This week's Nursing Times
I am not normally a big fan of the awareness days and weeks that seem to exist for everything and anything. But for me, the following event is different, because the issue it highlights is so fundamental, not just to nurses but to all of us – namely end of life care.
There are advantages for single-use and multi-use intermittent catheters; the MultICath study aims to explore the benefits to patients of using both types.
Older people in hospital are at risk of constipation, which is often poorly managed. Failure to treat the condition can lead to increased morbidity and longer hospital stays.
A review of continence services around the world revealed that a key element in improving care would be the use of trained nurse specialists at the first assessment.
Nursing Times Learning has launched a unit on catheter care, focusing on the safe and appropriate use of indwelling urinary catheters to reduce patients’ risk of infection.
In the news this week...
The head of the nursing regulator has said “no system” of checks, including the forthcoming revalidation programme, could stop a nurse determined to commit murder.
The largest trust in the country has been rated inadequate by the Care Quality Commission, after a challenging few months of the organisation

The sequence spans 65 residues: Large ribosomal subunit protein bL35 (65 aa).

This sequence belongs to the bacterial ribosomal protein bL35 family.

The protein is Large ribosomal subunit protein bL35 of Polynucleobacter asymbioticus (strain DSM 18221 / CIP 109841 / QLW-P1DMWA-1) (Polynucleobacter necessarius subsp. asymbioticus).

Cold weather kills 20 times as many people as hot weather, according to an international study analysing over 74 million deaths across 13 countries.
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The NHS has a large carbon footprint, emitting the equivalent of 21 million tonnes of carbon dioxide each year.
We talk to Peter Gill, ManVan nurse adviser at Welsh charity Tenovus Cancer Care, who has been a nurse for 30 years.
Emma Munro, who qualified in 1989, is head of nursing research at University Hospital Southampton
‘The highlight of the book is the practical application, which should support practitioners and service users to understand, apply and see improvements in quality of care.’